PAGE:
U.S. Supreme Court Justices are appointed for life. Many become too frail or sick but continue to serve. A case in point is Justice Ruth Bader Ginsburg, 85, who recently fell and fractured two ribs.
There should be a transparent and consistent manner in which Justices can be retired. However, limiting their number of years in service is not practical. Some Justices are appointed when they are only in their 30s (Joseph Story was only 32). Limiting their term (to say 18 years, as the following article suggests) would only encourage corruption. Justices would look for lucrative exits. This would also deprive the Court of experience and talent.
A better alternative would be to set a high retirement age, of say 75 years.
[Excerpts of “The Supreme Court Needs Term Limits” by Ezra Klien, recently published on the Vox website]
On November 7, Supreme Court Justice Ruth Bader Ginsburg fell, fracturing two ribs. X-rays to treat the broken ribs revealed two nodules on her lungs. On Friday, Ginsburg, who is 85, underwent surgery to remove the nodules, both of which proved cancerous upon post-operative testing. The surgery was successful, and doctors say there’s no evidence of further cancer on Ginsburg’s scans. “She hopes to be back on the court for the start of the next argument session in early January,” reported NPR.
Ginsburg, who previously survived colorectal and pancreatic cancer, is tough as they come. Liberals thrilled to reports that she was working from her hospital bed, merely two days after her surgery. Twitter filled with memes offering Ginsburg a rib, a lung, a liver — whatever she might need to keep working.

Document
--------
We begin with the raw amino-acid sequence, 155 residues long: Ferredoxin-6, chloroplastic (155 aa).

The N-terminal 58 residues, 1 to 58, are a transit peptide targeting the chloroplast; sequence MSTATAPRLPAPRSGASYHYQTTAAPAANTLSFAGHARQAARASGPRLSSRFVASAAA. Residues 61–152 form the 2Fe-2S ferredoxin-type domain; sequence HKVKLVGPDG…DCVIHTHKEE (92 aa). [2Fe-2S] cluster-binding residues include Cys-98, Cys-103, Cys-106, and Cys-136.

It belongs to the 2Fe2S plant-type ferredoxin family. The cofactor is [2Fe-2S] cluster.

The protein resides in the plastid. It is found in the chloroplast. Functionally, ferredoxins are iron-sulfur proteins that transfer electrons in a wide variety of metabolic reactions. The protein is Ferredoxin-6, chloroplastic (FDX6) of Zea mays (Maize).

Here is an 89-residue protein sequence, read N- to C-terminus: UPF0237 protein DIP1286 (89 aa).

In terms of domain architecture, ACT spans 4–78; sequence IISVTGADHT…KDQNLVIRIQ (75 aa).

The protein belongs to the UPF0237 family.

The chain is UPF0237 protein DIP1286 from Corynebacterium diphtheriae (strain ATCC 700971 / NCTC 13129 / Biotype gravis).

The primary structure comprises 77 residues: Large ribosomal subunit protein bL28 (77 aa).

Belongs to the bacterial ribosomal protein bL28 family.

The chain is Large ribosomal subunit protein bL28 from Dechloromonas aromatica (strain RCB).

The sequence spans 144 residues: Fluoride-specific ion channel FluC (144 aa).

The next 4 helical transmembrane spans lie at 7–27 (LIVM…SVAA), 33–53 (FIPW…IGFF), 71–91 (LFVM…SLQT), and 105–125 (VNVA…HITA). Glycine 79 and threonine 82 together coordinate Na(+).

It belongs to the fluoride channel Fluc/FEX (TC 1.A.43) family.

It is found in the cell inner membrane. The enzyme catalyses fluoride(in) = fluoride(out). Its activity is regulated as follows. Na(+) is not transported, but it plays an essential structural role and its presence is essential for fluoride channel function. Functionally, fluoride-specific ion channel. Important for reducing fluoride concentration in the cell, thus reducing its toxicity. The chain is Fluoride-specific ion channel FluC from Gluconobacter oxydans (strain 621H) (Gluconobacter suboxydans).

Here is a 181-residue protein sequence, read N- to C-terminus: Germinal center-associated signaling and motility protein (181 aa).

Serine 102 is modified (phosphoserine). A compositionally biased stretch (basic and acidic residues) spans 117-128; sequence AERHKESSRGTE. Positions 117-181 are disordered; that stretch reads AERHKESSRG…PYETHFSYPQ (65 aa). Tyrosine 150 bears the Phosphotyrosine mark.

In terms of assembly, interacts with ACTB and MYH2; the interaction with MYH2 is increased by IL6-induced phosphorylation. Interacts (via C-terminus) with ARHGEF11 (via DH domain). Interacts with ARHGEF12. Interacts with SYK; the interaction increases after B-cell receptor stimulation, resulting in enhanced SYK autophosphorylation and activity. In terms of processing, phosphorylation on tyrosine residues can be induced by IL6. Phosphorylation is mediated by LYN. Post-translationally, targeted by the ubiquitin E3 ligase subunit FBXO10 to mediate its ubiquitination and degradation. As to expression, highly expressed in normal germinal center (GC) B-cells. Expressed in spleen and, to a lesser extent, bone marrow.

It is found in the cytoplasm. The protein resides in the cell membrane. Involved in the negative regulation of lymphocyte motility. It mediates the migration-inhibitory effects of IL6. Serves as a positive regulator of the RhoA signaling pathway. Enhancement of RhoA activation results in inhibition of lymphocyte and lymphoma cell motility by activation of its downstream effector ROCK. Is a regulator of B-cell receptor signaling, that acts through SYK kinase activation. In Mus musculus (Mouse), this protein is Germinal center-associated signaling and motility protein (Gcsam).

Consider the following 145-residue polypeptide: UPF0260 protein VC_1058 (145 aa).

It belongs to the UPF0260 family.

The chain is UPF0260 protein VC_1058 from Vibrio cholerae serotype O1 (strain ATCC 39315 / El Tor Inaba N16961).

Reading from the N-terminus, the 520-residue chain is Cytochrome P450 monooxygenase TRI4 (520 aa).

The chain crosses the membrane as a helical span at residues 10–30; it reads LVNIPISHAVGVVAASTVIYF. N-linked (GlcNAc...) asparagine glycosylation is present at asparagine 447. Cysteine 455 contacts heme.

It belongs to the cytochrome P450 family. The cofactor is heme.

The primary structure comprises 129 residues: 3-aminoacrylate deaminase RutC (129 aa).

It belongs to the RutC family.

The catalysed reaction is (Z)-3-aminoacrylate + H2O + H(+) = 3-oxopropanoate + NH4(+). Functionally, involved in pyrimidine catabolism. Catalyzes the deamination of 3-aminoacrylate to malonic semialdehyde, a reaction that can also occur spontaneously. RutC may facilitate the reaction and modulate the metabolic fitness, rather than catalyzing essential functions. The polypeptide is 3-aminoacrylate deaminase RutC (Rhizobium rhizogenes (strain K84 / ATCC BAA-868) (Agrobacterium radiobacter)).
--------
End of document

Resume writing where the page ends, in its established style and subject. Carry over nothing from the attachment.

But the celebration of her resilience reflects a barely suppressed panic: If her health fails in the next two years, President Donald Trump and Senate Majority Leader Mitch McConnell will fill her seat, leaving the Court with a 6-3 conservative majority.
No one knows the stakes better than Ginsburg herself. “I can’t imagine what this place would be — I can’t imagine what the country would be — with Donald Trump as our president,” she said in 2016. “For the country, it could be four years. For the court, it could be — I don’t even want to contemplate that.”
And so, atop the difficulty of recovering from two broken ribs and a cancer surgery just five years shy of her 90th birthday, she’s bearing the weight of American liberalism on her shoulders. I don’t know if Ginsburg would, at this point, prefer to retire. But even if she would, she knows she can’t. That’s a pressure no one should have to bear.
The case for 18-year Supreme Court terms
The core problem here is the stakes of Supreme Court nominations: They’re too damn high. Candidates serve for life — which, given modern longevity and youthful nominees, can now mean 40 years of decisions — and no one knows when the next seat will open. President Jimmy Carter served four years and saw no open seats. President George H.W. Bush served four years and filled two. Barack Obama served two terms and confirmed two justices. Donald Trump isn’t even two years into his presidency and, thanks to McConnell’s assist with Merrick Garland, he’s already filled the same number of vacancies as Obama did in eight.